Janiva Ellis, Catchphrase Coping Mechanism, 2019, oil on linen, 2.2 x 1.8 m. Courtesy: the artist and 47 Canal, New York; photograph: Joerg Lohse

frieze magazine

Issue 203

May 2019

frieze editor Andrew Durbin delves into cover artist Janiva Ellis’s ruptured figurative paintings; Sarah Manguso contemplates the work of Vija Celmins and the art of reckoning with silence; Ben Mauk unpacks the work of Natascha Süder Happelmann and the problem of representation in large-scale exhibitions; queer cyberfeminist Shu Lea Cheang speaks to artist Zach Blas about surveillance, control and the pleasures of the panopticon; and Tony Cokes recodes Kodwo Eshun’s memorial lecture for Mark Fisher for the issue’s visual essay.

Plus, 29 reviews from around the world, including reports from four non-profit spaces in London and Gretchen Bender’s first posthumous retrospective at Red Bull Arts New York.

Cover image: Janiva Ellis, Catchphrase Coping Mechanism, 2019, oil on linen, 2.2 x 1.8 m. Courtesy: the artist and 47 Canal, New York; photograph: Joerg Lohse

Renato Leotta employs moonlight, waves, dry-stone walls and ‘southern thought’ in order to ‘slow down time’

By Barbara Casavecchia

The queer cyberfeminist pioneer’s Taiwan Pavilion in Venice explores surveillance, pleasure and control

By Zach Blas
Natascha Süder Happelmann (right) and her spokeswoman Helene Duldung (left), in front of the Federal Foreign Office, Berlin, 2018. Photograph: Jasper Kettner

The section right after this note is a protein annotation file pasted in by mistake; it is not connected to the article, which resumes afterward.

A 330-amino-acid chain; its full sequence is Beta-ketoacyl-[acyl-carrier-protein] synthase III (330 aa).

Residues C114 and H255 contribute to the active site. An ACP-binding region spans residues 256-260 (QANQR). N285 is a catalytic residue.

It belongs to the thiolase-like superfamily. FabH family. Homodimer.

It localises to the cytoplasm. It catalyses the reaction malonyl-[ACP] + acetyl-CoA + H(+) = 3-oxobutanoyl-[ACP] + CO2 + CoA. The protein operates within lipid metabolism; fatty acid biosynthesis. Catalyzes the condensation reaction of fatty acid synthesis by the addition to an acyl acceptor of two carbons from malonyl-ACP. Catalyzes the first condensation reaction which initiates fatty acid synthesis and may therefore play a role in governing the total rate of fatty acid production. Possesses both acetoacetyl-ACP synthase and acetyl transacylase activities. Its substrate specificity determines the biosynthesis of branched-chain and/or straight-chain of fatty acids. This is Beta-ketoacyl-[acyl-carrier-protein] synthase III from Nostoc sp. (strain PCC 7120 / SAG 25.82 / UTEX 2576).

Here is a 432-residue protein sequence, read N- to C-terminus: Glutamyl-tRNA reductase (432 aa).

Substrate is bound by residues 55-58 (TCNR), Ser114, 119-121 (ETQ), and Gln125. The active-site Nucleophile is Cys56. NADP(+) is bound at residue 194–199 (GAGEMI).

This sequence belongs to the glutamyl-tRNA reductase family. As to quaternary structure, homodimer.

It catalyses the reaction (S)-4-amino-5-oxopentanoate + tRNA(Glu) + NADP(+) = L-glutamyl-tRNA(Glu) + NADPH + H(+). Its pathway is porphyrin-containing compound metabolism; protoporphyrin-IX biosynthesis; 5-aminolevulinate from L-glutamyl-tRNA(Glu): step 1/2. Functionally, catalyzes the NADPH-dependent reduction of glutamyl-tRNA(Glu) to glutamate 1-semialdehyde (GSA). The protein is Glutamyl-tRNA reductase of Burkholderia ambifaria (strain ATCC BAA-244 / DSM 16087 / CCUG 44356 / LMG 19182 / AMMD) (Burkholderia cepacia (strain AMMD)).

Can Natascha Süder Happelmann succeed in doing away with national ‘representation’ altogether?

By Ben Mauk
Zacharias Kunuk, Atanarjuat: The Fast Runner, 2001. Courtesy: Viviane Delisle and Isuma Distribution International, Montreal

Ahead of representing Canada at the 58th Venice Biennale, the director discusses his 30-year career making films about Inuit life

By Zacharias Kunuk
St. Mark's Square During the Historic Flood, 1966. Courtesy: Wikimedia Commons

To address the ‘interesting times’ alluded to in the title of the 58th Venice Biennale, we must challenge the language we use to describe them

By Andrew Durbin

An exhibition at Seventeen, London, reflects upon the precarious world that the arts professional must negotiate

By Paul Rekret

A retrospective of the late Iranian-American director at Berlin’s KW Institute for Contemporary Art shows society in ruin

By Stanton Taylor

Artists Barby Asante, Libita Clayton and Ashley Holmes are reimagining what it means to go back home

By Kadish Morris

This specially-commissioned visual essay by Tony Cokes draws from theorist Kodwo Eshun’s moving epitaph for his friend, the critic Mark Fisher

By Tony Cokes

From Mx Justin Vivian Bond to Andy Warhol: fan artists in New York

By Olivia Laing

An exhibition at Matthew Marks Gallery, New York, examines Johns’s recent paintings and how the artist’s intentions remain steadfastly encrypted

By Jack McGrath

From viral slime to medieval botany, these artists are probing the margins of mainstream knowledge 

By Mimi Chu